I will always remember pressing the ‘sign up for module’ button for the first time on the OU website. Aged 20, I was a university drop-out, deciding that I wanted to study modern languages. My original university wouldn’t allow me to study Spanish so I decided to give it all up for the chance to study the one passion I had at that age.
I had set myself a goal you see, to be fluent by the age of 30. My sister-in-law had given me a Spanish textbook for beginners and I devoured it, wanting to know more. I had no Spanish A-level, and had achieved a D grade at GCSE. In fact, I remember being told I shouldn’t study languages by a teacher at school. I felt everything was against me studying it, but then the OU came into the picture.
Seven years later I achieved a BSc (Honours) Open. Naturally, modern languages was the main basis of this degree, however I also had the chance to study linguistics, creative writing and accountancy (…yes, really!) It was good fun, stressful, my proudest achievement, tiring, everything. I was proud, happy to have been given the chance to study what I enjoyed and glad to have achieved what I had set out to achieve (…and yes, fluent by 30 was achieved!)
Two years later I was back. A student again. Not such a newbie this time, but I was back at the start nonetheless. This time physics was the choice! Why the jump from languages to physics one may ask – for me it was the chance to study a STEM subject I always had an interest in, but was always too nervous to study. I worried about failure, worried about not understanding the course material, worried about learning programming, but as always, the OU tutors were helpful, friendly and only an email/phone call away if things got too difficult! I quickly gained confidence and realised that I too loved this subject. I started to see the world differently, wanted to question everything I had taken for granted growing up, it was as if I was seeing the world through a new set of eyes.
My first degree really did set me up for my second. I had learnt how to time manage, how to effectively take notes, how to study whilst working, and of course how to tackle TMAs in a timely fashion. Skills that are really important to gain confidence in and I always am rattling them off to new students who ask for advice!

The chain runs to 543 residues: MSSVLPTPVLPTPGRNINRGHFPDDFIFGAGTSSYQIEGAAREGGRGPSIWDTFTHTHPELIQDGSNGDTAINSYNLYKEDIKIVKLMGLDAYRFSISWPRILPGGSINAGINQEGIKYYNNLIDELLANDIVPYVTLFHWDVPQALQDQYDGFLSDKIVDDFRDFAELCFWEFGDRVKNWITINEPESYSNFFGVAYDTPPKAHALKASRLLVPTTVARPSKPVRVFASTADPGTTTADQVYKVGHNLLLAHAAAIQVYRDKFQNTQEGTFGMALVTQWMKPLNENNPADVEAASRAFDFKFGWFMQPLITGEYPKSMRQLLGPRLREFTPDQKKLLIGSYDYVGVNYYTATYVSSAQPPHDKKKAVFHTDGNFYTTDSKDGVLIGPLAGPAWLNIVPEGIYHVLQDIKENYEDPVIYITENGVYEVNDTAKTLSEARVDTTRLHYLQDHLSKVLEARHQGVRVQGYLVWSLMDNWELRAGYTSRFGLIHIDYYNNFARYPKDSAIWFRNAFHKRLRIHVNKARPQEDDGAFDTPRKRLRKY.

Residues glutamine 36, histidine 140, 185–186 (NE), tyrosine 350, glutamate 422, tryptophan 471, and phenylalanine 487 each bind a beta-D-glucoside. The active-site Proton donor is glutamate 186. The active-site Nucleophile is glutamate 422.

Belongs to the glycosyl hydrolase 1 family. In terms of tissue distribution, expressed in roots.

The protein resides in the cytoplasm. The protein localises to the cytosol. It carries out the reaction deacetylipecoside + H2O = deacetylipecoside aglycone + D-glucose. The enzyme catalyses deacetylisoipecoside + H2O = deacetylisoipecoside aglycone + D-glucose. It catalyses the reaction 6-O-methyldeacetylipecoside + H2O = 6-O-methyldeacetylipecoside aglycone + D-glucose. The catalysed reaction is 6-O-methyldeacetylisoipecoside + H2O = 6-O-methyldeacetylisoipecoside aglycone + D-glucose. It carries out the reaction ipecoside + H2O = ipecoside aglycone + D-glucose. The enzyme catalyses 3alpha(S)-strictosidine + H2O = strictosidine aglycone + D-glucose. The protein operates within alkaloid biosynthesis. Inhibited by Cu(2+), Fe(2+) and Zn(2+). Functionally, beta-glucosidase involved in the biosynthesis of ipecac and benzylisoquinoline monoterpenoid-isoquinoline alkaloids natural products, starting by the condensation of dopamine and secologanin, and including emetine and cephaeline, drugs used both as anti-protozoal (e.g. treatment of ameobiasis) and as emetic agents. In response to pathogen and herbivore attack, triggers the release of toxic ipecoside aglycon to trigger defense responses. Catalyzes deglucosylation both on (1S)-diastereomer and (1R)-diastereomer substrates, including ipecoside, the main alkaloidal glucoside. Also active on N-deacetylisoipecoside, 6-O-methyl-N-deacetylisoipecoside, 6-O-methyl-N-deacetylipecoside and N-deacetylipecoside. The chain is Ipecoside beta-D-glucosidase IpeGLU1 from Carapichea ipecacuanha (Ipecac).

The most important tip that I did learn from my first time with the OU was to ask for help if you need it. It’s always a bit scary asking that first time, and I remember being worried that I was the only student who didn’t understand the material, but I needn’t have been nervous. It’s OK to admit you’re struggling and I’d be lying if I said I never struggled. I did, big time. At one point I remember calling my tutor feeling very teary (aka, wanting to give up) as I was desperately struggling with the material – she was understanding, gave me a much needed extension, set up a session to go over some of the most difficult areas and told me that every student has a moment like that. Every student. And, it’s OK. It’s totally OK. I will always remember her kindness, and it carried me through the rest of the module. The only thing I regret was not admitting I was struggling earlier.
I’m nearing the end of my second degree now. Of course, studying physics and mathematics full-time has given me a new set of challenges to overcome, and coupled with life challenges it can feel like wading through treacle at times. However, I absolutely adore what I study. I have enjoyed my entire time with the OU, but most of all I have loved seeing my confidence grow from my time as a student here. I have come to know who I am as a person and that’s just fantastic.
I really would recommend an OU qualification – my only regret was not doing it sooner…!